Euro-area finance ministers probably will agree tomorrow on the terms for allowing the European Stability Mechanism to recapitalize banks directly, Europe’s economy chief said.
European Union Economic and Monetary Affairs Commissioner Olli Rehn predicted a deal on the matter by finance ministers from the 17 euro nations, the so-called eurogroup, when they meet on June 20 in Luxembourg.
“I expect the eurogroup to agree on the principles and rules of a direct-recapitalization instrument for the ESM tomorrow,” Rehn told a conference today in Brussels.
The goal of allowing the 500 billion-euro ($669 billion) ESM, the euro area’s permanent rescue fund, to infuse lenders with emergency aid directly rather than via national governments is tied to plans for a European banking union. The direct-recapitalization option is meant to hasten the end of the three-year-old debt crisis by breaking the link between sovereign debt and banking woes.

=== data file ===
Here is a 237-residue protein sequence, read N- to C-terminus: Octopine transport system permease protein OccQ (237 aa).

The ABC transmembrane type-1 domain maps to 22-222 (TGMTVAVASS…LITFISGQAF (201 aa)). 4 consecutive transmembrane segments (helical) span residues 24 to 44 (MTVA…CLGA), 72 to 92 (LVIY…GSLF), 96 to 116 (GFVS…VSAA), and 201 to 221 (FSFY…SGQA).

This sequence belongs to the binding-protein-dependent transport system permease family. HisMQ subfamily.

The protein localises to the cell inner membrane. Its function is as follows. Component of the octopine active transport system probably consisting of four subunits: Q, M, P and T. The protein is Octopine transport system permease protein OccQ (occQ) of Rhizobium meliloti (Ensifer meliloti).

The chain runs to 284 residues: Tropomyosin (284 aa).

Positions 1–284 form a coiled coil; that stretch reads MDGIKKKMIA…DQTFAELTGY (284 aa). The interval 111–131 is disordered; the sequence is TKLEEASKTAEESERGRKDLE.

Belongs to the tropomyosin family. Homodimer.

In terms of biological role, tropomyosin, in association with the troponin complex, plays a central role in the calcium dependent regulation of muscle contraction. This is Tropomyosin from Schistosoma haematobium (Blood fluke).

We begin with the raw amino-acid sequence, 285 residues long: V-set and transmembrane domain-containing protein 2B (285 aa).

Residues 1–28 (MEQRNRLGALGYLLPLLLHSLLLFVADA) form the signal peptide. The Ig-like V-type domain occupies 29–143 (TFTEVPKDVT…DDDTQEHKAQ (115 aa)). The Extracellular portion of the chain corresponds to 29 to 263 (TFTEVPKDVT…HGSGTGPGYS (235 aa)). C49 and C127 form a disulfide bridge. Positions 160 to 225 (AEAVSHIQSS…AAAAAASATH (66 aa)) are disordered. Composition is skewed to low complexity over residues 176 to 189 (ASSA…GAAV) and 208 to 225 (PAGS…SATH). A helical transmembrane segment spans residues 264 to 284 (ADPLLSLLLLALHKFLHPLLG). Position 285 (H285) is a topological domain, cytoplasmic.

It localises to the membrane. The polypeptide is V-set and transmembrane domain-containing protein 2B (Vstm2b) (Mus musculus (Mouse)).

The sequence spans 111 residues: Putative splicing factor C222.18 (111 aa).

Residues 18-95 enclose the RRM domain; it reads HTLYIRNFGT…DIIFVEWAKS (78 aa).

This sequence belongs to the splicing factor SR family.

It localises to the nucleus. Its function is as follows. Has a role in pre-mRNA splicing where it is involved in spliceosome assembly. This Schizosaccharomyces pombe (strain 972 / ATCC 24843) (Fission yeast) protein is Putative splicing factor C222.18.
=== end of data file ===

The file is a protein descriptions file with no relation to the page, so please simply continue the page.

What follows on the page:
Somewhere between 50 billion euros and 70 billion euros might be set aside for direct bank aid via the ESM, which could be able to offer such support starting in autumn 2014, a European official said today in Brussels on the condition of anonymity. The question of retroactivity in relation to direct bank recapitalization remains politically contentious, according to the official.
To contact the reporter on this story: Jonathan Stearns in Brussels at email@example.com
To contact the editor responsible for this story: James Hertling at firstname.lastname@example.org